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To: Flavius Josephus
"If Bush gets another pick, he may nominate a flaming liberal as payback to his liberal friends."

Unbelieveable...a statement to ignorant for words!

19 posted on 03/08/2006 7:04:10 AM PST by harpu ( "...it's better to be hated for who you are than loved for someone you're not!")
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To: All

Oops,speaking of ignorant..."Unbelieveable" - duhhhh, coulda/shoulda been "Unbelievable"


20 posted on 03/08/2006 7:06:10 AM PST by harpu ( "...it's better to be hated for who you are than loved for someone you're not!")
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.


21 posted on 03/08/2006 7:13:17 AM PST by firewalk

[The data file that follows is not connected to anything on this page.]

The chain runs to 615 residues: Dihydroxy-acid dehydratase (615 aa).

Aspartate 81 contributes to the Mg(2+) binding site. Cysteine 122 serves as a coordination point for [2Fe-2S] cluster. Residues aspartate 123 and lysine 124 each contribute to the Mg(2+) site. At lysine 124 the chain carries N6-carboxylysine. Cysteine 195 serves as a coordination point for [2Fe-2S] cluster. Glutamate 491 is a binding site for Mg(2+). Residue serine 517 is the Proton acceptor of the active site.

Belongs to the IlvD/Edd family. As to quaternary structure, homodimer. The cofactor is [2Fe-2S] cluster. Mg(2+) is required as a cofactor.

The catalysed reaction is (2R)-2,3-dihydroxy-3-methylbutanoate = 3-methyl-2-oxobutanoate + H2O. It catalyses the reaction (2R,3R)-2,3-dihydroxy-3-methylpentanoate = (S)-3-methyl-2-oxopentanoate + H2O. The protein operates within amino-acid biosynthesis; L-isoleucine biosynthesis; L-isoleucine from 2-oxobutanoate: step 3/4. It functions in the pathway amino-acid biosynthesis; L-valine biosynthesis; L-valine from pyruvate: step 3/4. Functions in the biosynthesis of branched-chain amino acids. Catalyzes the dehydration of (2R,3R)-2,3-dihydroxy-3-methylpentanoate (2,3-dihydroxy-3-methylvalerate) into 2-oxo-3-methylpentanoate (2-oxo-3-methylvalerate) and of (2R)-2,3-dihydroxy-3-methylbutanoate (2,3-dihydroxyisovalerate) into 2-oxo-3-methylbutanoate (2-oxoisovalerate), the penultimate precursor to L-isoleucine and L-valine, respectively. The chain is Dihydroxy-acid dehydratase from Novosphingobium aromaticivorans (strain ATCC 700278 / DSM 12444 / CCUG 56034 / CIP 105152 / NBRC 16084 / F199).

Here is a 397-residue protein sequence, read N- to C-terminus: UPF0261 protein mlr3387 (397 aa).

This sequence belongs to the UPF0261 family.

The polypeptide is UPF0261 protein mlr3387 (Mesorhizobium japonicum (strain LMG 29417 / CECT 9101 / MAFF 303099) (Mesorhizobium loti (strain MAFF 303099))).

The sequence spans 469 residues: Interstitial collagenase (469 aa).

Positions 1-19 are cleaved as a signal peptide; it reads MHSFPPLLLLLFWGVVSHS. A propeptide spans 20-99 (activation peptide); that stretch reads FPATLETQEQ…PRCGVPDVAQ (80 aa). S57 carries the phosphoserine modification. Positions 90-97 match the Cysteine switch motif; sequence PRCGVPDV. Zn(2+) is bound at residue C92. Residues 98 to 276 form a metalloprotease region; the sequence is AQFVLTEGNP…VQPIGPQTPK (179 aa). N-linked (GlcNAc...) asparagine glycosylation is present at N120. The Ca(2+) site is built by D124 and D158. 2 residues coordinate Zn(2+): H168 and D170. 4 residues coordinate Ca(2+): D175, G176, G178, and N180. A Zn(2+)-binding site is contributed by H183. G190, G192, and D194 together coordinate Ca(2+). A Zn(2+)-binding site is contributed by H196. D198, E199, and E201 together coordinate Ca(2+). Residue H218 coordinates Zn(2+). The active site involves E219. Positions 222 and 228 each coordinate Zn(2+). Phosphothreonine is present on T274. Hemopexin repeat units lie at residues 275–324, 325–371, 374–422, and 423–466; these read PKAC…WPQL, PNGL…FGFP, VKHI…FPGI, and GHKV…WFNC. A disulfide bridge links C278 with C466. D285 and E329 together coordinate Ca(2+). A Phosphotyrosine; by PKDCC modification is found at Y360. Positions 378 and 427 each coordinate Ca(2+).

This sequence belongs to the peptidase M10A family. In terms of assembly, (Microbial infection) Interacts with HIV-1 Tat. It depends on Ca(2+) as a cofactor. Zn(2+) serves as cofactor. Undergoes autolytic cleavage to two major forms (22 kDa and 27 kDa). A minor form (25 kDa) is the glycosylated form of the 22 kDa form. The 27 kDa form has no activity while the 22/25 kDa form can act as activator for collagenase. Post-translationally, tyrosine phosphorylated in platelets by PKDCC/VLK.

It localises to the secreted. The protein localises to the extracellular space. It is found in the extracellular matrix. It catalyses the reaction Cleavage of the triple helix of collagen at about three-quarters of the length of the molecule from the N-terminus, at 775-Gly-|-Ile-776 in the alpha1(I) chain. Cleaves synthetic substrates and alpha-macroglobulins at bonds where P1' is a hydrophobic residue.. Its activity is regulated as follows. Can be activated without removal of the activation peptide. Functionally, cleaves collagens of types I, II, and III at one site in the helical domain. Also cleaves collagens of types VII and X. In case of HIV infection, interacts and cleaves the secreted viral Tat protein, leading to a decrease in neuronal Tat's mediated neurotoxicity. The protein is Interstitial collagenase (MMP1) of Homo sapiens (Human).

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To: harpu

I could have put it less bluntly, but he already tried to cram Miers down our throats, I have no confidence he will appoint another conservative. He doesn't make it easy for us, the great unwashed base.


22 posted on 03/08/2006 7:13:22 AM PST by Flavius Josephus (The only good muslim is a bad muslim)
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To: Ace of Spades
Governor Rounds is rather popular here in SD. The only announced Democrat challenger to him recently dropped out of the race citing an inability to raise money.

I believe it was only last year when Governor Rounds caught heat when he vetoed a similar bill because he was concerned about some of the language and defensibility. I think that he is confident in this one and that he expects it to survive legal challenge.